Despite both coming off long layoffs after sweeping their previous opponents, the Tampa Bay Lightning looked fresh in victory on Saturday, while the Boston Bruins appeared to be still shaking off the cobwebs.
Chasing a second Stanley Cup, Tampa Bay beat Boston 5-2 to draw first blood in the best-of-seven Eastern Conference final series, with the home team unable to recover from a three-goal salvo mid-way through the first period.
The Tampa Bay Lightning’s first-year head coach Guy Boucher credited the confidence Tampa Bay has gained during what has become an eight-game winning streak going back to April 23 as the key to their -improved play.
“We only focus on our emotions, not the other team’s emotions. We were really calm and we stayed calm,” Boucher told reporters. “Once you get to the playoffs, you have to figure out a whole new level of maturity.”
The Lightning struck quickly and decisively, with three goals in an 85 second span, a club record for a playoff game. The 19 seconds between goals one and two was also a team playoff record.
Finnish left winger Sean Bergenheim, 27, became the top scorer of this year’s playoffs with his snap shot 11:15 into the game, kicking off the Lightning’s blitz.
Bergenheim struck while Bruins’ defensemen Dennis Seidenberg flailed in front of the net after -losing his stick in a collision and could only kick away a shot by Dominic Moore, which the winger pounced on to open the scoring.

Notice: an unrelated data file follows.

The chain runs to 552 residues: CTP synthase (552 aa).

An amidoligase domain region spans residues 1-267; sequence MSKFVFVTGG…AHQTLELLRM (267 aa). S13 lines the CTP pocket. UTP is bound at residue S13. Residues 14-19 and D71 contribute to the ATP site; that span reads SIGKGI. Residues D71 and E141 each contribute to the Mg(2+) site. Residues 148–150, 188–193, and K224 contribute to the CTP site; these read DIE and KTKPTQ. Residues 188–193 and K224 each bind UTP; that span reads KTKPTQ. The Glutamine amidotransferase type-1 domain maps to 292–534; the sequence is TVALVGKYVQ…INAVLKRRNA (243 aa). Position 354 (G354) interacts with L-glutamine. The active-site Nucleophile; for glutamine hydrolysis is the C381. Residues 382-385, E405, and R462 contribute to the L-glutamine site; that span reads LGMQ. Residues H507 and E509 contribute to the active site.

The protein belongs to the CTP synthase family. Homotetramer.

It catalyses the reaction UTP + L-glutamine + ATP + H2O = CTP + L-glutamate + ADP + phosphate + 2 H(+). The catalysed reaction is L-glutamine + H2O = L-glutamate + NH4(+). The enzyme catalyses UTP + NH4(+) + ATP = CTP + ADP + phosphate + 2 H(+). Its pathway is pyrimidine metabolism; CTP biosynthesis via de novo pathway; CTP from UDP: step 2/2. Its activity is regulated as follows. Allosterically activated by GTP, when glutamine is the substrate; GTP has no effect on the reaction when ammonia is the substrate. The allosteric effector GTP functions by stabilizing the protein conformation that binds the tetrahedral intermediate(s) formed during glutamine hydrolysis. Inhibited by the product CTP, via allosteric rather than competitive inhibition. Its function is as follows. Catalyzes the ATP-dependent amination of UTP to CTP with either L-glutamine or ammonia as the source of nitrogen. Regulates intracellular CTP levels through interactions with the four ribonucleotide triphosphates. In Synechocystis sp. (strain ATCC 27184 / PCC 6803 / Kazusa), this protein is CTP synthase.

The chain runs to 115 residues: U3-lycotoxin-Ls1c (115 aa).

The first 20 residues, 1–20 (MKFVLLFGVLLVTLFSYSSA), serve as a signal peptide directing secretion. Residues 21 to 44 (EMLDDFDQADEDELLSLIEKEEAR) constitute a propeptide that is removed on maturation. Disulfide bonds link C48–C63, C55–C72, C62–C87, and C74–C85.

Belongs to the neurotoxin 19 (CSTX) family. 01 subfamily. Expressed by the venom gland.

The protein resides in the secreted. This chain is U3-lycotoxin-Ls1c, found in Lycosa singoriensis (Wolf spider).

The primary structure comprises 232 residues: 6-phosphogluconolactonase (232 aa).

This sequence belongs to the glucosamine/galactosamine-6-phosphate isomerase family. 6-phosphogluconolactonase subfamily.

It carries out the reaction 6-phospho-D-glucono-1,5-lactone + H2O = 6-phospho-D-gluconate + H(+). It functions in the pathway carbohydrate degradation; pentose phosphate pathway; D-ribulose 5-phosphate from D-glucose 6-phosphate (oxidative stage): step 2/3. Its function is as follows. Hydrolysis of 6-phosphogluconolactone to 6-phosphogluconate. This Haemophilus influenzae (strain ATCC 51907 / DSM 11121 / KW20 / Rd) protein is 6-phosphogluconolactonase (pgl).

Moments later, defenseman Brett Clark backhanded the puck past Thomas and right wing Teddy Purcell performed a similar feat at 12:40 in the first period, leaving the Bruins shell-shocked and the capacity crowd in stunned silence.
“It’s a good feeling, but to be honest, the best feeling is that we are winning,” Bergenheim said of his league-leading goal tally.
Boucher also credited the team effort.
“It’s not about him, it’s about his line. It’s about team chemistry. It’s about players who will gel,” Boucher said, adding that Bergenheim and center Dominic Moore were “like brothers.”
Tampa Bay’s winning streak goes back to Game 5 of their series against the Pittsburgh Penguins on April 23. They then demolished the top-seeded Washington Capitals.
The Lightning had not played since May 4 and the Bruins finished off Philadelphia two days later, but refused to blame their sluggish play on the extended break.
“Both teams had the same layoff. We actually came out playing pretty good,” goaltender Tim Thomas said. “I just credit it to our inability to do what we needed to do.”
Thomas, rock-solid against Philadelphia, was briefly shaken by the Lightning’s rapid-fire hat-trick.
“It’s a tough hole to get out of,” he said.
By contrast, veteran Tampa Bay goalie Dwayne Roloson hung on through a tough second-period assault from the Bruins, who came up empty on four power plays on the night.
The 41-year-old Canadian saved 31 of 33 shots.
“Roli [Roloson] is making key saves when they get around what we are trying to do ... They have good shooters and good passers and obviously since they have made it this far, they are good,” Tampa Bay forward Marc-Andre Bergeron said. “We do not want them to be on the power play too much.”